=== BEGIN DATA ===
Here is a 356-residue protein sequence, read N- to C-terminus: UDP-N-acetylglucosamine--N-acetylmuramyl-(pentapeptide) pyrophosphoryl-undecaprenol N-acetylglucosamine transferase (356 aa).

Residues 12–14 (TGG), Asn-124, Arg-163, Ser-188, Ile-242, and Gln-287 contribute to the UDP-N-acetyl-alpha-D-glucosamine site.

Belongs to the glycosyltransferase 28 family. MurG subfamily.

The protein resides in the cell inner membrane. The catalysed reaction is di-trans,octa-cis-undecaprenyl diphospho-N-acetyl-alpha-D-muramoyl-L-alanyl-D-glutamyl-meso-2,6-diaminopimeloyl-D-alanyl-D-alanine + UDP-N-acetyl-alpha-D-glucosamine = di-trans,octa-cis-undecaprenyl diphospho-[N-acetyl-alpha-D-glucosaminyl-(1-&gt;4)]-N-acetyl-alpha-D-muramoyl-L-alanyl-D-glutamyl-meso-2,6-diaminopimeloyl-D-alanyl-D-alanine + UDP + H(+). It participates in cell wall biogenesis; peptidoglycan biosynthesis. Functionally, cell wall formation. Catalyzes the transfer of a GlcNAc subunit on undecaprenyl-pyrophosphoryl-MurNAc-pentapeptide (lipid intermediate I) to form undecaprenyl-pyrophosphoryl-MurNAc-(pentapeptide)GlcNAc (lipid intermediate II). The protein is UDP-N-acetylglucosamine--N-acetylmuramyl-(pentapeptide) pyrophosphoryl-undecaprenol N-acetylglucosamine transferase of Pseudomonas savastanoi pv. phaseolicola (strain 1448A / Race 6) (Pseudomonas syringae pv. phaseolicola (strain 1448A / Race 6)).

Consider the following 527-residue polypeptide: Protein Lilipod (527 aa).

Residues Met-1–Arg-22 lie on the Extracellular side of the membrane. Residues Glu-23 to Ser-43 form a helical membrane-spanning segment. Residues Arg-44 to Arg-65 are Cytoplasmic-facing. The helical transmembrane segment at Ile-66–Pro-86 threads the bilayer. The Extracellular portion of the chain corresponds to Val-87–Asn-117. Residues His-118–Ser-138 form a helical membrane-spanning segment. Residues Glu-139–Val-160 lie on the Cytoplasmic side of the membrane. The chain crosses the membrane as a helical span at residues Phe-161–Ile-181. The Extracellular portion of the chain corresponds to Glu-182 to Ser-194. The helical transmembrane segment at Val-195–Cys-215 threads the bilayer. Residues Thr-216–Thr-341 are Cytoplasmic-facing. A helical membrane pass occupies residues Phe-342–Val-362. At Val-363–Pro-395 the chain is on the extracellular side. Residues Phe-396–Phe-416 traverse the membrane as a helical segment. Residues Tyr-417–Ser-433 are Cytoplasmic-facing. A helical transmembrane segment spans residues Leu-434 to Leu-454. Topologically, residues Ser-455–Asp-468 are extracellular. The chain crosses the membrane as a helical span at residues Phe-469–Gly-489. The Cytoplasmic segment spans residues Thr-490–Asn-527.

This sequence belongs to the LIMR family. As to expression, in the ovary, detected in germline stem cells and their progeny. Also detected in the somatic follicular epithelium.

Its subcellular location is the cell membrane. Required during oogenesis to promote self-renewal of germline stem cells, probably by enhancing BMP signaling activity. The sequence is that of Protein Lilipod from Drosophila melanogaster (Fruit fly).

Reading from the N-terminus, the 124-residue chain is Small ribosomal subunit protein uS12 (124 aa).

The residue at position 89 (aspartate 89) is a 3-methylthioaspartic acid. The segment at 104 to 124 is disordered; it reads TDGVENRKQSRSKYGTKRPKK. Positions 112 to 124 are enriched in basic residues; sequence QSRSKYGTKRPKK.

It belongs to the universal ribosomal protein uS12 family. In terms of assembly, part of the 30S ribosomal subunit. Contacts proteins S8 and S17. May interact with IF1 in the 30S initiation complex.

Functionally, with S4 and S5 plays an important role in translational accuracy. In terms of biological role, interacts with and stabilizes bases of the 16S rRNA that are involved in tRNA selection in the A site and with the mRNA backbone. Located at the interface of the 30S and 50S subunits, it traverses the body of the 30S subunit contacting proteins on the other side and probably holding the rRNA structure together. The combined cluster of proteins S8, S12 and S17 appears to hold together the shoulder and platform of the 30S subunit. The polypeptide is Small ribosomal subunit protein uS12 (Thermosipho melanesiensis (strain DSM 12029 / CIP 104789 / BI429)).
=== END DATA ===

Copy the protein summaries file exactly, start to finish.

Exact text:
Here is a 356-residue protein sequence, read N- to C-terminus: UDP-N-acetylglucosamine--N-acetylmuramyl-(pentapeptide) pyrophosphoryl-undecaprenol N-acetylglucosamine transferase (356 aa).

Residues 12–14 (TGG), Asn-124, Arg-163, Ser-188, Ile-242, and Gln-287 contribute to the UDP-N-acetyl-alpha-D-glucosamine site.

Belongs to the glycosyltransferase 28 family. MurG subfamily.

The protein resides in the cell inner membrane. The catalysed reaction is di-trans,octa-cis-undecaprenyl diphospho-N-acetyl-alpha-D-muramoyl-L-alanyl-D-glutamyl-meso-2,6-diaminopimeloyl-D-alanyl-D-alanine + UDP-N-acetyl-alpha-D-glucosamine = di-trans,octa-cis-undecaprenyl diphospho-[N-acetyl-alpha-D-glucosaminyl-(1-&gt;4)]-N-acetyl-alpha-D-muramoyl-L-alanyl-D-glutamyl-meso-2,6-diaminopimeloyl-D-alanyl-D-alanine + UDP + H(+). It participates in cell wall biogenesis; peptidoglycan biosynthesis. Functionally, cell wall formation. Catalyzes the transfer of a GlcNAc subunit on undecaprenyl-pyrophosphoryl-MurNAc-pentapeptide (lipid intermediate I) to form undecaprenyl-pyrophosphoryl-MurNAc-(pentapeptide)GlcNAc (lipid intermediate II). The protein is UDP-N-acetylglucosamine--N-acetylmuramyl-(pentapeptide) pyrophosphoryl-undecaprenol N-acetylglucosamine transferase of Pseudomonas savastanoi pv. phaseolicola (strain 1448A / Race 6) (Pseudomonas syringae pv. phaseolicola (strain 1448A / Race 6)).

Consider the following 527-residue polypeptide: Protein Lilipod (527 aa).

Residues Met-1–Arg-22 lie on the Extracellular side of the membrane. Residues Glu-23 to Ser-43 form a helical membrane-spanning segment. Residues Arg-44 to Arg-65 are Cytoplasmic-facing. The helical transmembrane segment at Ile-66–Pro-86 threads the bilayer. The Extracellular portion of the chain corresponds to Val-87–Asn-117. Residues His-118–Ser-138 form a helical membrane-spanning segment. Residues Glu-139–Val-160 lie on the Cytoplasmic side of the membrane. The chain crosses the membrane as a helical span at residues Phe-161–Ile-181. The Extracellular portion of the chain corresponds to Glu-182 to Ser-194. The helical transmembrane segment at Val-195–Cys-215 threads the bilayer. Residues Thr-216–Thr-341 are Cytoplasmic-facing. A helical membrane pass occupies residues Phe-342–Val-362. At Val-363–Pro-395 the chain is on the extracellular side. Residues Phe-396–Phe-416 traverse the membrane as a helical segment. Residues Tyr-417–Ser-433 are Cytoplasmic-facing. A helical transmembrane segment spans residues Leu-434 to Leu-454. Topologically, residues Ser-455–Asp-468 are extracellular. The chain crosses the membrane as a helical span at residues Phe-469–Gly-489. The Cytoplasmic segment spans residues Thr-490–Asn-527.

This sequence belongs to the LIMR family. As to expression, in the ovary, detected in germline stem cells and their progeny. Also detected in the somatic follicular epithelium.

Its subcellular location is the cell membrane. Required during oogenesis to promote self-renewal of germline stem cells, probably by enhancing BMP signaling activity. The sequence is that of Protein Lilipod from Drosophila melanogaster (Fruit fly).

Reading from the N-terminus, the 124-residue chain is Small ribosomal subunit protein uS12 (124 aa).

The residue at position 89 (aspartate 89) is a 3-methylthioaspartic acid. The segment at 104 to 124 is disordered; it reads TDGVENRKQSRSKYGTKRPKK. Positions 112 to 124 are enriched in basic residues; sequence QSRSKYGTKRPKK.

It belongs to the universal ribosomal protein uS12 family. In terms of assembly, part of the 30S ribosomal subunit. Contacts proteins S8 and S17. May interact with IF1 in the 30S initiation complex.

Functionally, with S4 and S5 plays an important role in translational accuracy. In terms of biological role, interacts with and stabilizes bases of the 16S rRNA that are involved in tRNA selection in the A site and with the mRNA backbone. Located at the interface of the 30S and 50S subunits, it traverses the body of the 30S subunit contacting proteins on the other side and probably holding the rRNA structure together. The combined cluster of proteins S8, S12 and S17 appears to hold together the shoulder and platform of the 30S subunit. The polypeptide is Small ribosomal subunit protein uS12 (Thermosipho melanesiensis (strain DSM 12029 / CIP 104789 / BI429)).